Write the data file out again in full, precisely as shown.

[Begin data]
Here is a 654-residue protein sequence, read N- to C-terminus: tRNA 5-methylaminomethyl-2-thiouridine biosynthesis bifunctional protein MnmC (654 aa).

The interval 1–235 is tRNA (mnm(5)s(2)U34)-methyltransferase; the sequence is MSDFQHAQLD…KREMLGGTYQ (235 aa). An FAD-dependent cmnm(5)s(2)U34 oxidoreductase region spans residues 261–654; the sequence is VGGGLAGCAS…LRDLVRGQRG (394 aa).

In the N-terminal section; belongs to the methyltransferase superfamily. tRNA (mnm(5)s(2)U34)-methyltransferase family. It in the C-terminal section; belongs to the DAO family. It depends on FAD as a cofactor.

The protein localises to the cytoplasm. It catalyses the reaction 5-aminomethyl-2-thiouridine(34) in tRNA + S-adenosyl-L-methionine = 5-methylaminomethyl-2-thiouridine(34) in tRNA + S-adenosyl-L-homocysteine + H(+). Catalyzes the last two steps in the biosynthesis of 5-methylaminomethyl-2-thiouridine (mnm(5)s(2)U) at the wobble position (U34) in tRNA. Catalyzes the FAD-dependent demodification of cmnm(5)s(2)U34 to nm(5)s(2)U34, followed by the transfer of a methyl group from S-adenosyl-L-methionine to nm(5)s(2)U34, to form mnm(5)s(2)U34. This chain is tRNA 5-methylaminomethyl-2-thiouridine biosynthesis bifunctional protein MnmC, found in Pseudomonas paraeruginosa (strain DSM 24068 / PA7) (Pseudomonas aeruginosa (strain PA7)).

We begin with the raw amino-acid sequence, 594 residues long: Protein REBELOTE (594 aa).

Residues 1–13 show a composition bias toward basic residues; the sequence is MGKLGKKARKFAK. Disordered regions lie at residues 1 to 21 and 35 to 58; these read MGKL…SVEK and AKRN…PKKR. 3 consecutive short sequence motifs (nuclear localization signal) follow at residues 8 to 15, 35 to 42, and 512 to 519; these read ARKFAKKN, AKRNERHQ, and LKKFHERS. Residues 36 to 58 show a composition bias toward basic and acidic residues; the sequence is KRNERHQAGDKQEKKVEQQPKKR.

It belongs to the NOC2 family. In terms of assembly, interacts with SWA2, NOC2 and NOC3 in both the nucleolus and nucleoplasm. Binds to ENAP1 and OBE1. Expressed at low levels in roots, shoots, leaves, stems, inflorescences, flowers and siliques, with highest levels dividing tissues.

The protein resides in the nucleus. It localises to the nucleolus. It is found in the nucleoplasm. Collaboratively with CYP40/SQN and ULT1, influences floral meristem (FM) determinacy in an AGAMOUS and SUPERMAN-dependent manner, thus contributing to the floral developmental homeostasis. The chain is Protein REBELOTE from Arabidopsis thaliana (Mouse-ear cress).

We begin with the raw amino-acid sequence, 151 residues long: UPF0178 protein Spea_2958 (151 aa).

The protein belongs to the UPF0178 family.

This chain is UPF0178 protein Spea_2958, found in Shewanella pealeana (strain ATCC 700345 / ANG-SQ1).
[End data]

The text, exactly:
Here is a 654-residue protein sequence, read N- to C-terminus: tRNA 5-methylaminomethyl-2-thiouridine biosynthesis bifunctional protein MnmC (654 aa).

The interval 1–235 is tRNA (mnm(5)s(2)U34)-methyltransferase; the sequence is MSDFQHAQLD…KREMLGGTYQ (235 aa). An FAD-dependent cmnm(5)s(2)U34 oxidoreductase region spans residues 261–654; the sequence is VGGGLAGCAS…LRDLVRGQRG (394 aa).

In the N-terminal section; belongs to the methyltransferase superfamily. tRNA (mnm(5)s(2)U34)-methyltransferase family. It in the C-terminal section; belongs to the DAO family. It depends on FAD as a cofactor.

The protein localises to the cytoplasm. It catalyses the reaction 5-aminomethyl-2-thiouridine(34) in tRNA + S-adenosyl-L-methionine = 5-methylaminomethyl-2-thiouridine(34) in tRNA + S-adenosyl-L-homocysteine + H(+). Catalyzes the last two steps in the biosynthesis of 5-methylaminomethyl-2-thiouridine (mnm(5)s(2)U) at the wobble position (U34) in tRNA. Catalyzes the FAD-dependent demodification of cmnm(5)s(2)U34 to nm(5)s(2)U34, followed by the transfer of a methyl group from S-adenosyl-L-methionine to nm(5)s(2)U34, to form mnm(5)s(2)U34. This chain is tRNA 5-methylaminomethyl-2-thiouridine biosynthesis bifunctional protein MnmC, found in Pseudomonas paraeruginosa (strain DSM 24068 / PA7) (Pseudomonas aeruginosa (strain PA7)).

We begin with the raw amino-acid sequence, 594 residues long: Protein REBELOTE (594 aa).

Residues 1–13 show a composition bias toward basic residues; the sequence is MGKLGKKARKFAK. Disordered regions lie at residues 1 to 21 and 35 to 58; these read MGKL…SVEK and AKRN…PKKR. 3 consecutive short sequence motifs (nuclear localization signal) follow at residues 8 to 15, 35 to 42, and 512 to 519; these read ARKFAKKN, AKRNERHQ, and LKKFHERS. Residues 36 to 58 show a composition bias toward basic and acidic residues; the sequence is KRNERHQAGDKQEKKVEQQPKKR.

It belongs to the NOC2 family. In terms of assembly, interacts with SWA2, NOC2 and NOC3 in both the nucleolus and nucleoplasm. Binds to ENAP1 and OBE1. Expressed at low levels in roots, shoots, leaves, stems, inflorescences, flowers and siliques, with highest levels dividing tissues.

The protein resides in the nucleus. It localises to the nucleolus. It is found in the nucleoplasm. Collaboratively with CYP40/SQN and ULT1, influences floral meristem (FM) determinacy in an AGAMOUS and SUPERMAN-dependent manner, thus contributing to the floral developmental homeostasis. The chain is Protein REBELOTE from Arabidopsis thaliana (Mouse-ear cress).

We begin with the raw amino-acid sequence, 151 residues long: UPF0178 protein Spea_2958 (151 aa).

The protein belongs to the UPF0178 family.

This chain is UPF0178 protein Spea_2958, found in Shewanella pealeana (strain ATCC 700345 / ANG-SQ1).